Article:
What Is Required
Depending on your role in credit card transactions, and the level of service based on volume, your compliance requirements may vary. Acquirers—typically merchant banks who acquire transactions and issue merchant IDs—are ultimately responsible for the compliance of their merchant population. Merchants and service providers are required to undergo at least one of the following:

  • A network scan performed quarterly by an Approved Scanning Vendor (ASV).
  • An annual onsite review and security assessment by a Qualified Security Assessor (QSA).

The onsite review requires companies to follow these standards under strict guidelines:

  • Build and maintain a secure network.
  • Real-time credit card authorization and settlement
  • Protect cardholder data
  • Maintain a vulnerability management program.
  • Implement strong access control measures.
  • Monitor and test networks regularly.
  • Maintain an information security policy.
  • Complete an annual Self-Assessment Questionnaire.

The PCI DSS self-assessment questionnaire is a validation tool specifically designed to assist merchants and service providers in self-evaluating their compliance with PCI DSS standards.

Who to Go To For Compliance Assistance
Fortunately, there are resources that financial executives can leverage to help with PCI compliance. Among them are ASVs, companies authorized to perform PCI scanning tests, and QSAs, companies and individuals qualified to perform PCI and PA DSS audits and reviews. Companies employing QSAs are responsible for providing an opinion regarding whether the PCI and/or PA DSS requirements are being met and documenting the results of the review. QSAs must determine whether or not compliance has been achieved. Additionally, financial executives should look for PCIcompliant payments solutions.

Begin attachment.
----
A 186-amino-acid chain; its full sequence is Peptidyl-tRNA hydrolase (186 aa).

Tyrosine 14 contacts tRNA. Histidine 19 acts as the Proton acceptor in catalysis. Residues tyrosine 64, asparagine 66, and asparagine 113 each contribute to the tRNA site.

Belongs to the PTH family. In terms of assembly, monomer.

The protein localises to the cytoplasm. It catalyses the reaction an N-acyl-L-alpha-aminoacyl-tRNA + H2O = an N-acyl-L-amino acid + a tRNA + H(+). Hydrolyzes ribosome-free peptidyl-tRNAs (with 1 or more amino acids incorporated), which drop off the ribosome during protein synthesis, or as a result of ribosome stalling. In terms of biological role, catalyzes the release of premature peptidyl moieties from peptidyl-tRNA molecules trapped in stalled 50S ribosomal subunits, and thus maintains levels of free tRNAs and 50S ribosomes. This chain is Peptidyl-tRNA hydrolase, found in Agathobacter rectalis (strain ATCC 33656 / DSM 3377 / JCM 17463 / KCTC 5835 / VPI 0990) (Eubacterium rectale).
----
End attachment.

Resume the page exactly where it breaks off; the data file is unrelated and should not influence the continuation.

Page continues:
The Bottom Line
PCI compliance is here to stay and will definitely bring more and more countries, merchants/services providers, and cardholder information processing entities under the compliance umbrella. Statistically, too, there has never been a regulation with regards to information security that has faded away. They've always grown more and more in influence and become more important across industries.

Taking a larger role in their company's PCI efforts may seem like the last thing a financial executive would want to do in these challenging times. But the risks are too high for them to sit back.

The clock is ticking for all businesses that need to comply with the PCI security standards.


Silka Gonzalez is president of Enterprise Risk Management, a leading provider of IT security and risk management services. Silka can be reached at info@emrisk.com. Matthew Oakes is President and Chief Executive Officer of Direct Insite, a leading global provider of on-demand accounts payable, accounts receivable and payments solutions. Matthew can be reached at matthew.oakes@directinsite.com.